Medication adherence of patients with selected rheumatic conditions: a systematic review of the literature.

Meyers Primary Care Institute, University of Massachusetts Medical School, Fallon Clinic Foundation, and Fallon Community Health Plan, Worcester, MA, USA.
Seminars in arthritis and rheumatism (Impact Factor: 3.63). 04/2008; 38(5):396-402. DOI: 10.1016/j.semarthrit.2008.01.011
Source: PubMed

ABSTRACT Nonadherence with medication treatment has been found to occur in large proportions of patients with a broad range of chronic conditions. Our aim was to perform a systematic review of the literature examining adherence with treatments for inflammatory rheumatic conditions to assess the magnitude of the problem in this patient population.
A MEDLINE search of English language literature was performed to identify studies published between January 1, 1985 and November 30, 2007 that evaluated adherence with chronic medications needed in the treatment of rheumatic conditions.
A total of 20 articles met the criteria for evaluation, the majority of which focused on the treatment of rheumatoid arthritis. Most of the studies examined the use of nonsteroidal anti-inflammatory medications and disease-modifying antirheumatic drugs. Adherence was assessed based on self-report, pill counts, pharmacy dispensings, openings of pill containers using electronic devices, laboratory assays, and physician assessment. Adherence varied greatly based on the adherence measure used, arthritic condition evaluated, and medication under study. Overall, the highest rates of adherence were based on self-reports for a wide variety of medications and conditions (range of persons reporting adherence was 30 to 99%), while the lowest adherence rates were for allopurinol based on pharmacy dispensings (18-26%).
Adherence has not been widely examined for most chronic inflammatory rheumatic conditions and the few studies that exist used different definitions and populations, thus limiting any conclusions. However, the current literature does suggest that nonadherence is a substantial problem.


Available from: Susan E Andrade, May 30, 2014
1 Follower
  • Source
    [Show abstract] [Hide abstract]
    ABSTRACT: There are ways to integrate culturally competent services (CCS) and evidence-based practices (EBP) which can improve the experiences of patients and their families and communities when faced with health problems, as well as the effectiveness and positive experiences of practitioners. CCS and EBP evidence should be jointly deployed for helping patients and clinicians. Partnership research models are useful for achieving the integration of CCS and EBP, since they involve close observation of and participation by clinicians and practitioners in the research process, and often use integrated qualitative and quantitative mixed methods. We illustrate this with 3 examples of work that can help integrate CCS and EBP: ongoing collection of information from patients, clinicians and staff, or "evidence farming"; close study and continuous improvement of activities and accommodations; and use of evidence of tacit, implicit cultural scripts and norms, such as being "productive," as well as explicit scripts. From a research practice point of view, collaborative partnerships will likely produce research with culture and context bracketed in, and will contribute stronger research models, methods, and units of analysis. © The Author(s) 2014 Reprints and permissions:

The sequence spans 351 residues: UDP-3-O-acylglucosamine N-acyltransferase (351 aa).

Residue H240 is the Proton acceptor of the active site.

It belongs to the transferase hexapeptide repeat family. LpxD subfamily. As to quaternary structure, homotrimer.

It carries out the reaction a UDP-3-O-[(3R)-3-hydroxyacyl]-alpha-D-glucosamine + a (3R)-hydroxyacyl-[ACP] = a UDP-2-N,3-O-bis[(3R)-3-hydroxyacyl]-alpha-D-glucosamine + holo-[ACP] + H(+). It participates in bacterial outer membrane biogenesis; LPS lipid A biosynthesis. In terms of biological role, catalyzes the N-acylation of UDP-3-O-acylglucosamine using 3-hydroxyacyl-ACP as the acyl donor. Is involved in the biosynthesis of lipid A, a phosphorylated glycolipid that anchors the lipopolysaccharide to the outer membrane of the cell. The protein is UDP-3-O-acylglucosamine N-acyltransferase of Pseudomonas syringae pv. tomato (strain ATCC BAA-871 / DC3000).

Transcultural Psychiatry 11/2014; 52(2). DOI:10.1177/1363461514557066 · 0.99 Impact Factor
  • Source
  • [Show abstract] [Hide abstract]
    ABSTRACT: Adherence to biologic therapies among patients with rheumatoid arthritis is sub-optimal, with the proportion of adherent patients reported to be as low as 11 %. We found few studies evaluating economic outcomes, including health care costs, associated with non-adherence with biologic therapies. Findings suggest that while higher pharmacy costs drive total health care costs among adherent patients, non-adherent patients incur greater health care utilization including inpatient, outpatient, and laboratory services. Finally, economic factors are important determinants of adherence to biologics in patients with rheumatoid arthritis. Evidence to date has shown that higher out-of-pocket payments have a negative association with adherence to biologics. Furthermore, cost-related non-adherence is a highly prevalent problem in rheumatoid arthritis. Given the high costs of biologics and continued expansion of use in rheumatoid arthritis, there is need for more research to understand the economic implications of adherence to these therapies.
    Current Rheumatology Reports 11/2014; 16(11):460. DOI:10.1007/s11926-014-0460-5 · 2.45 Impact Factor